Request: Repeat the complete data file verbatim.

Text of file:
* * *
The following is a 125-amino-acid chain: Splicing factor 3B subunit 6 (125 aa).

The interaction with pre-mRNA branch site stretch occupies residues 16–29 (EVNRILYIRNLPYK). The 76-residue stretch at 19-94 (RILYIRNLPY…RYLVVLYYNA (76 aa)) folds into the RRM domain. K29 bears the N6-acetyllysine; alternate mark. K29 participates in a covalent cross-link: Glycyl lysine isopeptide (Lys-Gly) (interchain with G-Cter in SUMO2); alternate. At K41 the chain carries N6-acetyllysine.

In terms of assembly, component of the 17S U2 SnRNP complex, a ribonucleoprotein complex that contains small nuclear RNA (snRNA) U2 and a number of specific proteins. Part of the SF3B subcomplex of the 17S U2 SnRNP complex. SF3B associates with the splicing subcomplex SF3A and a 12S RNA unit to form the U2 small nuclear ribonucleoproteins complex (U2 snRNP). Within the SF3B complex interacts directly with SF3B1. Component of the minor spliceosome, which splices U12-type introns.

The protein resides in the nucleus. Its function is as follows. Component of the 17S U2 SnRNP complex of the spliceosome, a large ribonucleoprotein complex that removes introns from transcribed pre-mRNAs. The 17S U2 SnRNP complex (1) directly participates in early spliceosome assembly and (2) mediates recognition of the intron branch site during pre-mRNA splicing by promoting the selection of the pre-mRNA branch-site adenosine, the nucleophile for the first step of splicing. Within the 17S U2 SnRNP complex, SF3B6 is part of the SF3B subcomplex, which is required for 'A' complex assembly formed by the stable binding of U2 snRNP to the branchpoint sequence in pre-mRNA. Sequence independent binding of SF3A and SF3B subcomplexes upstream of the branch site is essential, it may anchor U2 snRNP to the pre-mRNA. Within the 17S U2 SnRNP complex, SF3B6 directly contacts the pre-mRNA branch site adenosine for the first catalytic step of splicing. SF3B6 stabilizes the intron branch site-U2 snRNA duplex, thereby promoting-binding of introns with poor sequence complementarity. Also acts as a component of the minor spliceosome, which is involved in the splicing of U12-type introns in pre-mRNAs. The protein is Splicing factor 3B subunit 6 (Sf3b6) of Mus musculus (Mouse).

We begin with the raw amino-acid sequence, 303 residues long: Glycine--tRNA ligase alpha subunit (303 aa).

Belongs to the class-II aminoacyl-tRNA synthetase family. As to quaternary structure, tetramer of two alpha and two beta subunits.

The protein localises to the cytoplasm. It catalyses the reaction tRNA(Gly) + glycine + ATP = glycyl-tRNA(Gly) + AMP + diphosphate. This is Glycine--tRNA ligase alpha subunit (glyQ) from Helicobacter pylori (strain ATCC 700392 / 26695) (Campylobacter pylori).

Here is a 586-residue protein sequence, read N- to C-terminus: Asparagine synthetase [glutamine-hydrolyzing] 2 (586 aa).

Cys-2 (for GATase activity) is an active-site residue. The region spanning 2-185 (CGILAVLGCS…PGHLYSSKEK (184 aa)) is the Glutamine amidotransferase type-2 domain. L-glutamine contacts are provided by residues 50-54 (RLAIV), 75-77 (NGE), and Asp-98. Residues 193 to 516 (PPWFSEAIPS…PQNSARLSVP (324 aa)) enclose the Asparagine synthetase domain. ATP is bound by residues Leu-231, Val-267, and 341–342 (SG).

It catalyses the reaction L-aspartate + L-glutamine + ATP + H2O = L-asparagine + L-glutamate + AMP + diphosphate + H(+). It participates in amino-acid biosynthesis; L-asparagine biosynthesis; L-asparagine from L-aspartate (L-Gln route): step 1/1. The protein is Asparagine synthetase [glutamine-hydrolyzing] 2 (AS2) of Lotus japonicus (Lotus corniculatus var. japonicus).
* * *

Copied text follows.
The following is a 125-amino-acid chain: Splicing factor 3B subunit 6 (125 aa).

The interaction with pre-mRNA branch site stretch occupies residues 16–29 (EVNRILYIRNLPYK). The 76-residue stretch at 19-94 (RILYIRNLPY…RYLVVLYYNA (76 aa)) folds into the RRM domain. K29 bears the N6-acetyllysine; alternate mark. K29 participates in a covalent cross-link: Glycyl lysine isopeptide (Lys-Gly) (interchain with G-Cter in SUMO2); alternate. At K41 the chain carries N6-acetyllysine.

In terms of assembly, component of the 17S U2 SnRNP complex, a ribonucleoprotein complex that contains small nuclear RNA (snRNA) U2 and a number of specific proteins. Part of the SF3B subcomplex of the 17S U2 SnRNP complex. SF3B associates with the splicing subcomplex SF3A and a 12S RNA unit to form the U2 small nuclear ribonucleoproteins complex (U2 snRNP). Within the SF3B complex interacts directly with SF3B1. Component of the minor spliceosome, which splices U12-type introns.

The protein resides in the nucleus. Its function is as follows. Component of the 17S U2 SnRNP complex of the spliceosome, a large ribonucleoprotein complex that removes introns from transcribed pre-mRNAs. The 17S U2 SnRNP complex (1) directly participates in early spliceosome assembly and (2) mediates recognition of the intron branch site during pre-mRNA splicing by promoting the selection of the pre-mRNA branch-site adenosine, the nucleophile for the first step of splicing. Within the 17S U2 SnRNP complex, SF3B6 is part of the SF3B subcomplex, which is required for 'A' complex assembly formed by the stable binding of U2 snRNP to the branchpoint sequence in pre-mRNA. Sequence independent binding of SF3A and SF3B subcomplexes upstream of the branch site is essential, it may anchor U2 snRNP to the pre-mRNA. Within the 17S U2 SnRNP complex, SF3B6 directly contacts the pre-mRNA branch site adenosine for the first catalytic step of splicing. SF3B6 stabilizes the intron branch site-U2 snRNA duplex, thereby promoting-binding of introns with poor sequence complementarity. Also acts as a component of the minor spliceosome, which is involved in the splicing of U12-type introns in pre-mRNAs. The protein is Splicing factor 3B subunit 6 (Sf3b6) of Mus musculus (Mouse).

We begin with the raw amino-acid sequence, 303 residues long: Glycine--tRNA ligase alpha subunit (303 aa).

Belongs to the class-II aminoacyl-tRNA synthetase family. As to quaternary structure, tetramer of two alpha and two beta subunits.

The protein localises to the cytoplasm. It catalyses the reaction tRNA(Gly) + glycine + ATP = glycyl-tRNA(Gly) + AMP + diphosphate. This is Glycine--tRNA ligase alpha subunit (glyQ) from Helicobacter pylori (strain ATCC 700392 / 26695) (Campylobacter pylori).

Here is a 586-residue protein sequence, read N- to C-terminus: Asparagine synthetase [glutamine-hydrolyzing] 2 (586 aa).

Cys-2 (for GATase activity) is an active-site residue. The region spanning 2-185 (CGILAVLGCS…PGHLYSSKEK (184 aa)) is the Glutamine amidotransferase type-2 domain. L-glutamine contacts are provided by residues 50-54 (RLAIV), 75-77 (NGE), and Asp-98. Residues 193 to 516 (PPWFSEAIPS…PQNSARLSVP (324 aa)) enclose the Asparagine synthetase domain. ATP is bound by residues Leu-231, Val-267, and 341–342 (SG).

It catalyses the reaction L-aspartate + L-glutamine + ATP + H2O = L-asparagine + L-glutamate + AMP + diphosphate + H(+). It participates in amino-acid biosynthesis; L-asparagine biosynthesis; L-asparagine from L-aspartate (L-Gln route): step 1/1. The protein is Asparagine synthetase [glutamine-hydrolyzing] 2 (AS2) of Lotus japonicus (Lotus corniculatus var. japonicus).